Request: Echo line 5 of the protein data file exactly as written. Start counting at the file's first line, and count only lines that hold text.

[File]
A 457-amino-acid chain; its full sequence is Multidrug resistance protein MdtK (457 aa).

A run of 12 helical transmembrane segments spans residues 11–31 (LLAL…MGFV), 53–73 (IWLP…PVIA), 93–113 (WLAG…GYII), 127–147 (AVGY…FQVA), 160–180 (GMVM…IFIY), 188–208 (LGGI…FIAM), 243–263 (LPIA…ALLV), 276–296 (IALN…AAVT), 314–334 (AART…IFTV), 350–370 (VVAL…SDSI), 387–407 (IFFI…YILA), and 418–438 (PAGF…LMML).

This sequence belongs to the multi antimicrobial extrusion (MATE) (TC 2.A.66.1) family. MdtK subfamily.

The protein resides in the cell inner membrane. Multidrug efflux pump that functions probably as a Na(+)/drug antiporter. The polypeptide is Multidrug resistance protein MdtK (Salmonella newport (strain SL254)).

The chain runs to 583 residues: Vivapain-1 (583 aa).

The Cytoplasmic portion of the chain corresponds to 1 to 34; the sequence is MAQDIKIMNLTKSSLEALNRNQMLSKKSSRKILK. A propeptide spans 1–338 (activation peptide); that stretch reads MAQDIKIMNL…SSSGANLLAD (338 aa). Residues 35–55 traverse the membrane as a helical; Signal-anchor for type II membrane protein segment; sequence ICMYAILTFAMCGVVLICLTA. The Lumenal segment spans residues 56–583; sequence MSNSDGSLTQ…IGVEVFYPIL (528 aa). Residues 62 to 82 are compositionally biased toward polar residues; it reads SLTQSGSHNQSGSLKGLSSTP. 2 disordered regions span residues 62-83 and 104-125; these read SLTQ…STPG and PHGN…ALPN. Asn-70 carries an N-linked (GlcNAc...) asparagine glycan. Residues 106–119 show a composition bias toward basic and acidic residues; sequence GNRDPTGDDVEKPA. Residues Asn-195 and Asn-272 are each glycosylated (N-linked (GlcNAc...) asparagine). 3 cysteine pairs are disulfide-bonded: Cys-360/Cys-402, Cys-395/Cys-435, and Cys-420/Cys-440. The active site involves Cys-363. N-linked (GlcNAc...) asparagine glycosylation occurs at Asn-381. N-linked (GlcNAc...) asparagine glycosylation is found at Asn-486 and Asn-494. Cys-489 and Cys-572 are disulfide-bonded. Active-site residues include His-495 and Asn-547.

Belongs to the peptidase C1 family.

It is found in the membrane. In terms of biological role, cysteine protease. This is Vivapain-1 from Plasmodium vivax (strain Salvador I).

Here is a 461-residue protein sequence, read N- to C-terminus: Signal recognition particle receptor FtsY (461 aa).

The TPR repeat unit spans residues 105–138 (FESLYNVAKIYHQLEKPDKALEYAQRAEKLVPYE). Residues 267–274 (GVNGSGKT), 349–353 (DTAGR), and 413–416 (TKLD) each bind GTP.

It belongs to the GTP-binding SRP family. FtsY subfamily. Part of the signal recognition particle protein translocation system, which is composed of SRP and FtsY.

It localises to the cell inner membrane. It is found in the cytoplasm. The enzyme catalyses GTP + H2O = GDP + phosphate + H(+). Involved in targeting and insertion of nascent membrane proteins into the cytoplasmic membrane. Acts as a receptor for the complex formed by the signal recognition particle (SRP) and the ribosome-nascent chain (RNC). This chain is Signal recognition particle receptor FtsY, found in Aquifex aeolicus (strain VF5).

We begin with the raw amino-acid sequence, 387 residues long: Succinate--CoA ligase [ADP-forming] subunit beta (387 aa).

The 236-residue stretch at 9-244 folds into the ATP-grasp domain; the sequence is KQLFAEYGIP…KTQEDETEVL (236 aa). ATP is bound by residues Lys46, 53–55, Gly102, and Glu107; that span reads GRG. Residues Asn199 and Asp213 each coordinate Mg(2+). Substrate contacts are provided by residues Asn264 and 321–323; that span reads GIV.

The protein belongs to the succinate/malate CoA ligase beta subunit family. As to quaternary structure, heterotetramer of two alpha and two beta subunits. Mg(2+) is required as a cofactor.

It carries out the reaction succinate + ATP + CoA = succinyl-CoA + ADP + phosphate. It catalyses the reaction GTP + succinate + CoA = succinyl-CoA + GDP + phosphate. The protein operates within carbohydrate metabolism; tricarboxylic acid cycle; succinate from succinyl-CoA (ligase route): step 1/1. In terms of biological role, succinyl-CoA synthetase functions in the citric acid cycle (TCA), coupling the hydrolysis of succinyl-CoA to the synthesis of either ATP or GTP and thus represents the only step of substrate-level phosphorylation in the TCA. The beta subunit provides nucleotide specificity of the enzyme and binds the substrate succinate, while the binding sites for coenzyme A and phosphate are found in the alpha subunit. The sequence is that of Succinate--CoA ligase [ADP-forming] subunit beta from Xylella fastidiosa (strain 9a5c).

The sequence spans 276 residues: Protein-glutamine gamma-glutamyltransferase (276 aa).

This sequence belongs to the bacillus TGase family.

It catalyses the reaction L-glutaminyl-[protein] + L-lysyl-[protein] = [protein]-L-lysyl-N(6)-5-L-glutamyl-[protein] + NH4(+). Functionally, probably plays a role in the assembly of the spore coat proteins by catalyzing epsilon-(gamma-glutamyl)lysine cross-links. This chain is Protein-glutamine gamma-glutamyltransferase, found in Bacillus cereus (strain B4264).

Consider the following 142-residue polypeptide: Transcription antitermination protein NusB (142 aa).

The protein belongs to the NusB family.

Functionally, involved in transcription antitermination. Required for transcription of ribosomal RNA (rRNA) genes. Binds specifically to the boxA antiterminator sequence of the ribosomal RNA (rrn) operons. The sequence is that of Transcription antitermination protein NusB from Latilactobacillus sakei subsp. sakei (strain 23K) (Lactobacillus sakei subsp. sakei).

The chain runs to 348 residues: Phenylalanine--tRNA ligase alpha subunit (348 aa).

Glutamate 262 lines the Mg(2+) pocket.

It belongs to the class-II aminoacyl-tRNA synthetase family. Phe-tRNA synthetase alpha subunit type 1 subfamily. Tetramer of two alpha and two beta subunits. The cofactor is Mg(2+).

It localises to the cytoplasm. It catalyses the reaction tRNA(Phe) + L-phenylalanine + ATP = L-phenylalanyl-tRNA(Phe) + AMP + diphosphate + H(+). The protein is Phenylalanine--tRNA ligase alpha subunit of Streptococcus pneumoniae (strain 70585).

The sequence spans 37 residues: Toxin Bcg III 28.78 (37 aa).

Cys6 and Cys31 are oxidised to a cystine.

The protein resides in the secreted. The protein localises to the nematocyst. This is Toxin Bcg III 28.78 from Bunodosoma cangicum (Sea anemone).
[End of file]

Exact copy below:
The chain runs to 583 residues: Vivapain-1 (583 aa).